Identification of distinct metabolic fingerprint of EAE disease discriminating from the healthy control using urine and plasma metabolomics
Cerghet M, Poisson L, Singh J, Datta I, Suhail H, Rattan R, and Giri S. Identification of distinct metabolic fingerprint of EAE disease discriminating from the healthy control using urine and plasma metabolomics. Multiple Sclerosis Journal 2019; 25(Suppl 1):24-25.
Multiple Sclerosis Journal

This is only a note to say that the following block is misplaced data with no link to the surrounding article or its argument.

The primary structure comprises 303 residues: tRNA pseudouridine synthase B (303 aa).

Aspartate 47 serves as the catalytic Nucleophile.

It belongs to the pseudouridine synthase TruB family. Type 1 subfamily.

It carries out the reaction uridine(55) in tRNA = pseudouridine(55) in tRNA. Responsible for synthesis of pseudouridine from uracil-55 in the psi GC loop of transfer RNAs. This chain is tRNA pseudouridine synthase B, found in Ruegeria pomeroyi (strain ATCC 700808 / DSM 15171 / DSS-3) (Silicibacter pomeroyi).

Background: Identification of non-invasive biomarkers of disease progression in multiple sclerosis (MS) is critically needed for monitoring the disease progression and for effective therapeutic interventions. Urine is an attractive source for non-invasive biomarkers because it is easily obtained in the clinic. Objectives: In search of a urine metabolite signature of progression in chronic experimental autoimmune encephalomyelitis (EAE), we profiled urine at the chronic stage of the disease (day 45 post immunization) by global untargeted metabolomics. Methods: Using ultra-performance liquid chromatography linked to gas chromatography and tandem mass spectrometry (Metabolon, Durham, NC), we measured urine and plasma metabolites from control complete Freund's adjuvant (CFA)/PT without peptide named as CFA/PT control and EAE, immunized with MOG35-55 peptide at the day of 45 post immunization. Results: We found 105 metabolites (P < 0.05) significantly altered at the chronic stage, indicating a robust alteration in the urine metabolite profile during disease. Assessment of altered metabolites against the Kyoto Encyclopedia of Genes and Genomes revealed distinct non-overlapping metabolic pathways and revealed phenylalanine-tyrosine and associated metabolism being the most impacted. Combined with previously performed plasma profiling, eight common metabolites were significantly altered in both of the biofluids. Metaboanalyst analysis of these common metabolites revealed that phenylalanine metabolism and Valine, leucine, and isoleucine biosynthetic pathways are central metabolic pathways in both bio-fluids and could be analyzed further, either for the discovery of therapeutics or biomarker development. Conclusion: Urine and plasma metabolomics may contribute to the identification of a distinct metabolic fingerprint of EAE disease discriminating from the healthy control which may aid in the development of an objective non-invasive monitoring method for progressive autoimmune diseases like MS.